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Cell cycle & cell division

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-Cell Division Process In Prokaryotes & Eukaryotes …

-Cell Division Process In Prokaryotes & Eukaryotes
-Compacting DNA into Chromosomes
-Types of Cell Reproduction
-Phases of the Cell Cycle
-Mitosis
-Meiosis
-Oogenesis & Spermatogenesis
-Comparison of Divisions

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  • Replication is the process of duplicating chromosome. The new copy of a chromosome is formed by DNA synthesis during S-phase. The chromosome copies are called sister chromatids. Sister chromatids are held together at the centromere.
  • Transcript

    • 1. Cellular Division
    • 2. Cell Division
      • All cells are derived from pre-existing cells
      • New cells are produced for growth and to replace damaged or old cells
      • Differs in prokaryotes (bacteria) and eukaryotes (protists, fungi, plants, & animals)
    • 3. Keeping Cells Identical
      • The instructions for making cell parts are encoded in the DNA , so each new cell must get a complete set of the DNA molecules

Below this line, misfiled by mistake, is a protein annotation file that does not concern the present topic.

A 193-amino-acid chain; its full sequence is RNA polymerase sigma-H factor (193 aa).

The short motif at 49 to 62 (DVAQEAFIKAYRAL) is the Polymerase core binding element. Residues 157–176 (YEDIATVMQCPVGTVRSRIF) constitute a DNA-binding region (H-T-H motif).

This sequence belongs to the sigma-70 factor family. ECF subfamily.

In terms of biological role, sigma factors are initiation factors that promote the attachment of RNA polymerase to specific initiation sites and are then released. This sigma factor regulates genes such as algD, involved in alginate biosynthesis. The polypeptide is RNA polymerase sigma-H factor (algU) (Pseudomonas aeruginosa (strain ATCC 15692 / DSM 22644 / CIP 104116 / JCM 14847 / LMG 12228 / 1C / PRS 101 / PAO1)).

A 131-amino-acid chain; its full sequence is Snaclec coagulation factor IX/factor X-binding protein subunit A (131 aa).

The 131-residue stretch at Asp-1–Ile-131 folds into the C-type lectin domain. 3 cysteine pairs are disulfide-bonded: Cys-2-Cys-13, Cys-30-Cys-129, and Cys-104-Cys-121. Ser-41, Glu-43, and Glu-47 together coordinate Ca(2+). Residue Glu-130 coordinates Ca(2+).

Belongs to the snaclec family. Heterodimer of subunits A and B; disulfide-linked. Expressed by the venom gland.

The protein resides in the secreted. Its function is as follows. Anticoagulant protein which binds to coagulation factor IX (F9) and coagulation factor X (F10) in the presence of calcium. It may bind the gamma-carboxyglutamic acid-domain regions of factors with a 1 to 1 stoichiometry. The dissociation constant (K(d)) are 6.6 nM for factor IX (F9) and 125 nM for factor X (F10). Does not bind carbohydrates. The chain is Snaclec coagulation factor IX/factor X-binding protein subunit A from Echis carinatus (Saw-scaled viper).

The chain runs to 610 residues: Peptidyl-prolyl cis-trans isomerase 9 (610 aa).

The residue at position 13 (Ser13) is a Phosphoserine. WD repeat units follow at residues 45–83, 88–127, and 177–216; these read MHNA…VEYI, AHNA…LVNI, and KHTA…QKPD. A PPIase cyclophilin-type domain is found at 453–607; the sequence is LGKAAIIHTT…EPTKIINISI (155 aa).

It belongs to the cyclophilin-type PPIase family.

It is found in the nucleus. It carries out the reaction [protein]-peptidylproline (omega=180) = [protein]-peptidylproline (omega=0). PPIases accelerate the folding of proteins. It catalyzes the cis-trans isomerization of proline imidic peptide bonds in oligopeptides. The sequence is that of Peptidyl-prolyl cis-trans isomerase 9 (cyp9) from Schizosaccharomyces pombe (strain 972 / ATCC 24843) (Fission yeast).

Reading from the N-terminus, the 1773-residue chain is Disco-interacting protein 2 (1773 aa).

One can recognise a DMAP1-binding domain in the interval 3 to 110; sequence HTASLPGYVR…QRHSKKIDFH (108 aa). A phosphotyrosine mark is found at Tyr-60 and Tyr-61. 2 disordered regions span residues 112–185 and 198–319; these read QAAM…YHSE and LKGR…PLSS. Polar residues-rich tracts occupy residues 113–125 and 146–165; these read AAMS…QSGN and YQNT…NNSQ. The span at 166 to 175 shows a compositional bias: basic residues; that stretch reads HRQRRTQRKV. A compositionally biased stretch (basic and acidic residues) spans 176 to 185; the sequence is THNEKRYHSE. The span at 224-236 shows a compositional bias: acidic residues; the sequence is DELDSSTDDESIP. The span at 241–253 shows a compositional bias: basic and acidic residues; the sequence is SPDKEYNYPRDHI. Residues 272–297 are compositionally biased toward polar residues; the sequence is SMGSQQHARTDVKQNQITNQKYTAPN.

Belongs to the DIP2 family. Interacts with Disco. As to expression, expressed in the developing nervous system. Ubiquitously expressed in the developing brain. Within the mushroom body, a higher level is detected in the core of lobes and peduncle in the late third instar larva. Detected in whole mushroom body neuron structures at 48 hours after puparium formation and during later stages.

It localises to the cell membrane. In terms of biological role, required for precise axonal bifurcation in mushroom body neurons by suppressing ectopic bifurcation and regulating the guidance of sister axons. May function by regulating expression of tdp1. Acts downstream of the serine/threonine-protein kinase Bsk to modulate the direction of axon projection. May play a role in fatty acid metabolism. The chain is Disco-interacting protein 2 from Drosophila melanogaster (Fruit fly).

• 4. DNA Replication
      • DNA must be copied or replicated before cell division
      • Each new cell will then have an identical copy of the DNA
      Original DNA strand Two new, identical DNA strands
    • 5. Identical Daughter Cells Parent Cell Two identical daughter cells
    • 6. Chromosomes
    • 7. Prokaryotic Chromosome
      • The DNA of prokaryotes (bacteria) is one, circular chromosome attached to the inside of the cell membrane
    • 8. Eukaryotic Chromosomes
      • All eukaryotic cells store genetic information in chromosomes
      • Most eukaryotes have between 10 and 50 chromosomes in their body cells
      • Human body cells have 46 chromosomes or 23 identical pairs
    • 9. Eukaryotic Chromosomes
      • Each chromosome is composed of a single, tightly coiled DNA molecule
      • Chromosomes can’t be seen when cells aren’t dividing   and are called chromatin
    • 10. Compacting DNA into Chromosomes
      • DNA is tightly coiled around proteins called histones
    • 11. Chromosomes in Dividing Cells
      • Duplicated chromosomes are called chromatids & are held together by the centromere
      Called Sister Chromatids
    • 12. Karyotype
      • A picture of the chromosomes from a human cell arranged in pairs by size
      • First 22 pairs are called autosomes
      • Last pair are the sex chromosomes
      • XX female or XY male
    • 13. Boy or Girl? Y - Chromosome X - Chromosome The Y Chromosome Decides
    • 14. Cell Reproduction
    • 15. Types of Cell Reproduction
      • Asexual reproduction involves a single cell dividing to make 2 new, identical daughter cells
      • Mitosis & binary fission are examples of asexual reproduction